Grant Shapps has condemned Coutts’ “absolutely disgraceful” decision to close the Nigel Farage accounts.
New documents, provided to He Telegraph newspaper of the former UKIP leader, appear to show that the bank chose to close Mr Farage’s account after it was decided that his views “do not align with our values”.
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writing on The TelegraphFarage criticized: “I think Coutts attacked me for personal and political reasons, since his report is more like a pre-trial report prepared by the prosecution in a case against a career criminal.”
The BBC had previously suggested that the Brexit leader fell below the financial threshold needed to have an account with Coutts.
Farage has now asked the BBC to apologize for its reporting on the story, confirming that he will complain to the corporation.
He said in a tweet: “Will (the BBC) apologize for reporting this story? … The BBC must correct their original story about me. I will be filing a complaint.”
In response to the news this morning, Mr Shapps, secretary for energy security and net zero, said sky news: “I think it is absolutely embarrassing. I don’t have to agree with everything Nigel Farage says to acknowledge that free speech is a very, very important part of our domestic lives.
“What has gone through some of these banks with the regime that is known as the PEP regime is really outrageous. People should not have their banks closed due to their political or any other opinion, and banks should not refuse to open accounts on that basis either.”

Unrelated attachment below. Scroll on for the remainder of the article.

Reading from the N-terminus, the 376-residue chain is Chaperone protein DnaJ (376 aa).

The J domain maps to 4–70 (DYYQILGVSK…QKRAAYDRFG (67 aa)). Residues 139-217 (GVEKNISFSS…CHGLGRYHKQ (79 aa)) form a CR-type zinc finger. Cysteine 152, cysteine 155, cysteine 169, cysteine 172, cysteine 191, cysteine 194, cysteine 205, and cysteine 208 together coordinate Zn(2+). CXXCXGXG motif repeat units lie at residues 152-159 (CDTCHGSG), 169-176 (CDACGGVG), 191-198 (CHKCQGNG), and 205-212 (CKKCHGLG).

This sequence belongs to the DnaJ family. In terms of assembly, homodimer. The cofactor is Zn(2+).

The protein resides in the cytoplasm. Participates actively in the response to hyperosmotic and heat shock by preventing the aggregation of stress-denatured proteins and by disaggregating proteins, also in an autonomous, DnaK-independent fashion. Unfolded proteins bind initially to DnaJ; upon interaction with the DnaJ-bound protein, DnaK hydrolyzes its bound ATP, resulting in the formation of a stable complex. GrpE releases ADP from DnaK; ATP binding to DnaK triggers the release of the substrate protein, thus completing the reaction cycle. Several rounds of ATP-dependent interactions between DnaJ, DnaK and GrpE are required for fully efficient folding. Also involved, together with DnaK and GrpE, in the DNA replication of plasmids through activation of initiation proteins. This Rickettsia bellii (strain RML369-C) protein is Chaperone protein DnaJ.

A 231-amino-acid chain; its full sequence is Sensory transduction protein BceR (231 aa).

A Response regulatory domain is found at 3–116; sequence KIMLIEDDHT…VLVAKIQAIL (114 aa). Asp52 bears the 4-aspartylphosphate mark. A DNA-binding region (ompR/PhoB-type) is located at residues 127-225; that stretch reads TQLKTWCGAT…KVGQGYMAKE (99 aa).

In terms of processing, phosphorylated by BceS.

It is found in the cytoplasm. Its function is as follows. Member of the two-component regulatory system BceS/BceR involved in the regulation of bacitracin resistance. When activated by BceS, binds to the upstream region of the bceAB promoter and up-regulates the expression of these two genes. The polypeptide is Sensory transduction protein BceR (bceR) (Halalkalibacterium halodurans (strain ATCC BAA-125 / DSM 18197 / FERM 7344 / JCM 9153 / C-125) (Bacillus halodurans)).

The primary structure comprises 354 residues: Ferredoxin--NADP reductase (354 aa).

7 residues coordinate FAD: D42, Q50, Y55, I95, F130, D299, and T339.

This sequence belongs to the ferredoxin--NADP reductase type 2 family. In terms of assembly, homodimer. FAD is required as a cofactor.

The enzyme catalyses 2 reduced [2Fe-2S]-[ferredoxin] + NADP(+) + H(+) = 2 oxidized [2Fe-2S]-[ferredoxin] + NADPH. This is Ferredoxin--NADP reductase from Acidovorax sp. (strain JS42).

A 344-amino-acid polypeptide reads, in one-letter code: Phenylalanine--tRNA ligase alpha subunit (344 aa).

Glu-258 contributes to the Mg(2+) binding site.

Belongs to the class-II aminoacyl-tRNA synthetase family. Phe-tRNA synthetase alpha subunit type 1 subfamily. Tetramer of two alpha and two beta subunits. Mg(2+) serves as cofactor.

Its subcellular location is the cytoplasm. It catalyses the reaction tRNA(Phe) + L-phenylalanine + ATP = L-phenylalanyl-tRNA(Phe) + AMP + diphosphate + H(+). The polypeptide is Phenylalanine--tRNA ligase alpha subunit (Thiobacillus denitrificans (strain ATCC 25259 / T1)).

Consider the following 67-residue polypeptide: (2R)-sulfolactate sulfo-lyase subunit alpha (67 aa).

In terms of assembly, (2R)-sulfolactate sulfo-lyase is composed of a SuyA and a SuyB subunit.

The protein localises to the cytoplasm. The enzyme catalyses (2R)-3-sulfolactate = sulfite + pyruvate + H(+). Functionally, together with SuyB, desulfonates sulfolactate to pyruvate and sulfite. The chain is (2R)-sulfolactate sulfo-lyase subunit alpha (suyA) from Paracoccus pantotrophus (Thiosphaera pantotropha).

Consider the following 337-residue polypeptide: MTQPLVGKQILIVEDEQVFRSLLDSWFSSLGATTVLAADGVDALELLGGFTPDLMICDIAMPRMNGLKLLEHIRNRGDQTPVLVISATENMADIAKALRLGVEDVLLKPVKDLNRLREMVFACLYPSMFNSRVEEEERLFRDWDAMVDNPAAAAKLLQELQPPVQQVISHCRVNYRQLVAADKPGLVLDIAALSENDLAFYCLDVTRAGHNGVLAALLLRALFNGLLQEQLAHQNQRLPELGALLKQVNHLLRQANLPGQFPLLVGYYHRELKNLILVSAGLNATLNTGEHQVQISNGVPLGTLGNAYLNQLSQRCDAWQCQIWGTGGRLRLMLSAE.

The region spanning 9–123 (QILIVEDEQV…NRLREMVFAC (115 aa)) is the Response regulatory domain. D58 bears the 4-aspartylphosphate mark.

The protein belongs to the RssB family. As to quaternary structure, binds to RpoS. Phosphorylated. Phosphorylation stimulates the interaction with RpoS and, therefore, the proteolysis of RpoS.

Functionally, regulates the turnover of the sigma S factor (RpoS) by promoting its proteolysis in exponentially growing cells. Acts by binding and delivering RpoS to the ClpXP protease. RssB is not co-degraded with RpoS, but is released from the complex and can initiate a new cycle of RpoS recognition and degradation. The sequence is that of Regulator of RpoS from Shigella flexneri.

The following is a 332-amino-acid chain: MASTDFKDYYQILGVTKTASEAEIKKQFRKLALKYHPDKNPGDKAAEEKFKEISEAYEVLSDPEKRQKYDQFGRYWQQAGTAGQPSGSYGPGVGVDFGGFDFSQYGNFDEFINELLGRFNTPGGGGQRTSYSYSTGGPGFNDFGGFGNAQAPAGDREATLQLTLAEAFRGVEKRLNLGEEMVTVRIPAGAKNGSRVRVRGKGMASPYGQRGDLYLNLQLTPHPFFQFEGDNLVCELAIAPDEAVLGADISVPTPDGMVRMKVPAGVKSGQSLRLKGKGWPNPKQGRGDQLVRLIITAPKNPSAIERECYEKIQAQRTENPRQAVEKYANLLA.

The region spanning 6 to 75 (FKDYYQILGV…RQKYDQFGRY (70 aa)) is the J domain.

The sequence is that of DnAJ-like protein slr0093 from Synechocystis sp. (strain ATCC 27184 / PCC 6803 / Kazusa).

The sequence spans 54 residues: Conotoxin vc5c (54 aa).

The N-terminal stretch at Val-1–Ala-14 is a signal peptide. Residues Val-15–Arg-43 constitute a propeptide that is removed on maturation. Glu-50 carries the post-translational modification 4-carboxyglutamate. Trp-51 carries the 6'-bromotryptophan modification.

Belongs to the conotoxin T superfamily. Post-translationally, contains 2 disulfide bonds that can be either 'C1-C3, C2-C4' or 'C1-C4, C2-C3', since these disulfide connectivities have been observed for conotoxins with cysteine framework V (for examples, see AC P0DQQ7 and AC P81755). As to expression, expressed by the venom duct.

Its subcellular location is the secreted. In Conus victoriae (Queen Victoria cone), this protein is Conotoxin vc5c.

Mr Shapps was referring to Politically Exposed Persons or PEPs, who are people around the world considered for “prominent public roles”. Currently, the law recognizes the risk of PEPs abusing their positions for private gain and using the financial system to launder the proceeds of this abuse.
UK law requires ‘gatekeepers’ of the financial system to carry out enhanced checks on PEPs, their families and their known close associates. Companies must have measures in place to identify PEPs, assess the level of risk they represent, and manage the relationship appropriately.
Asked if the law might need to be changed in light of Mr. Farage’s case, Mr. Shapps continued: “Maybe. We will do whatever it takes. But I think that first of all, the Financial Conduct Authority must control this.
“And I know that Treasury ministers, Andrew Griffiths in particular, are actually acting on this, so we can expect to see more.”
This morning, Shadow Equalization Minister Alex Norris was also asked if MPs should legislate on the matter.
He said: “Details are emerging. We know the banking regulator is rightly challenging – I’ve spent the week fighting my bank over the PEP restrictions, and it’s right that they’re doing the process right.”
He added: “I would like to know what problem we were solving before I say new legislation was necessary, and I dare say the facts will soon be discovered in the days and weeks ahead.”
Commenting on Farage’s clash with Coutts earlier this month, Prime Minister Rishi Sunak said the right to free speech must be respected “and that should not be an excuse to shut down anyone’s account.”
In its Telegraph article, Mr. Farage wrote: “The most extraordinary comments of all are the areas of the report talking about me ‘not aligning with (Coutts’) views’ and suggesting that I should be banned because I don’t support diversity, Coutts’ policies and ‘purpose’, as if Britain were a political regime and I was a dissident”.